Regardless of how the technical boffins and brilliant innovators of racing see it, motor racing is at its heart an emotional pursuit. It is about creating and experiencing a feeling – joy, excitement, pride, exhilaration, frustration, heartbreak – all feelings that confirm for us humans that we are indeed alive. At Mazda, we believe one of the purposes, maybe even obligations, of being human is to uplift other humans, to inspire others to experience feelings that enrich their lives.
We also believe that motor racing is uniquely set up to allow others to live their best lives, to feel enriched and to uplift others. Whether competing in the Rolex 24 at Daytona, racing a Spec Miata at a local track, standing at the fence line watching great racing or tuned in to see our heroes race on TV, racing generates an emotional reaction in even those with just a casual interest.
“The thrill of victory and the agony of defeat, the human drama of (athletic) competition” are famous words courtesy of ABC’s Wide World of Sports, capturing the essence of why competition is so engaging. We all need heroes and villains, and sports is where we find them in the modern world.
Motorsport is no exception and those who participate, as a driver or in another capacity, are in a higher state of being, and are rewarded for their efforts by living life as their best self. There is no doubt that living and working in motorsports can be hard with lots of travel, time away from family, long, long days and nights with little material reward. However, to those who know the emotional rewards, there is nothing we would rather do. Simple victories – be they finishing first or simply beating our own expectations, deliver a deep sense of accomplishment and joy that enriches in a way that seems entirely disproportionate to those poor souls who have not sampled “Feeling Alive” as we do in racing.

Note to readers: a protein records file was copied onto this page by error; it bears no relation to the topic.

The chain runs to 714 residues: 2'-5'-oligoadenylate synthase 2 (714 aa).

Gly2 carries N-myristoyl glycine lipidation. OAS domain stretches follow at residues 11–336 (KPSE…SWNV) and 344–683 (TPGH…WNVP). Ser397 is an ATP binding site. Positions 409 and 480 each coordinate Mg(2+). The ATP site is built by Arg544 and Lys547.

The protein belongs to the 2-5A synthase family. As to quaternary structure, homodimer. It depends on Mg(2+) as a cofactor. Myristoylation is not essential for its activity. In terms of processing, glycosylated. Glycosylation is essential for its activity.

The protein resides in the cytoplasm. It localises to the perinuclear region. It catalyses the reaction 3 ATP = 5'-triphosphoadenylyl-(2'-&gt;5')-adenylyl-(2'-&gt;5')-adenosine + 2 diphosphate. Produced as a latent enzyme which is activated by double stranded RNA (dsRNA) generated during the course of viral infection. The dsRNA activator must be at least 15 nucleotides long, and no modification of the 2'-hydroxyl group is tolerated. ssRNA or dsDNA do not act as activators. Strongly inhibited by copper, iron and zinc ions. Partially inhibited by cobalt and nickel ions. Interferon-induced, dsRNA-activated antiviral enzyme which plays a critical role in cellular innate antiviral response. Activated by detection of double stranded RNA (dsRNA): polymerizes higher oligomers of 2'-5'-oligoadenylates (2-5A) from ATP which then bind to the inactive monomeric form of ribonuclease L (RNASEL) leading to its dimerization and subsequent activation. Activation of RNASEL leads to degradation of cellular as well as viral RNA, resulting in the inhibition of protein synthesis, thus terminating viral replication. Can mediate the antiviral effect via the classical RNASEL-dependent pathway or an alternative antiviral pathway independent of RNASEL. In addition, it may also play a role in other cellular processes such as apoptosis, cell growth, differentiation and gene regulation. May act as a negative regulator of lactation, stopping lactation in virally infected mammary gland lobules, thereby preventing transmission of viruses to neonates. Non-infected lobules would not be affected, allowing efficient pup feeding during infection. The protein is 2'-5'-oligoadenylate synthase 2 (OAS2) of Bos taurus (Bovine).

For those who watch, at live events, on TV in longform or via shortform digital and social content, there is an aspirational element about watching their heroes do things they only dream of, living vicariously through the exploits of their favorite driver or team. Racing drivers have an opportunity to inspire others to reach new heights and break boundaries in their own lives. That inspiration can live long after the race has ended and, in some cases, the personal challenges a driver has been through can be that inspiration all by itself. Think of how many racers among the Mazda racing community have inspirational stories to share that can uplift others. Our friend Liam Dwyer, who suffered catastrophic injuries while serving our country, yet returned to racing and became a multiple race winner in IMSA, is one. We’ve had others who have forever left their mark on this sport such as the late-Dave Wheeler (pictured above) and his late-wife Ann O’Malley, who made sure you had a beautifully working race car and delicious food in your belly at all times while at the track. And there are others in the racing community, who, despite advancing chronological age, are out there racing and inspiring others to live their best lives, every day they can. And at the other end of the age spectrum, we have had three young drivers in Battery Tender Global Mazda MX-5 Cup presented by BFGoodrich Tires that had yet to turn 16 years old – Robert Noaker, Tyler Maxson and Tyler Gonzales. Like others, they too are inspiring a new generation of Mazda fans to feel uplifted and follow their own dreams.
Through racing, Mazda and our racers have an opportunity to bring dreams to life in the minds of our fans and to educate a wider community about the Mazda brand through sharing their inspiring stories. If it holds true that to be human is to uplift other humans, then many in our midst are doing just that by living their best lives.
For those interested to read another brand story and learn more about our Challenger Spirit, please click here.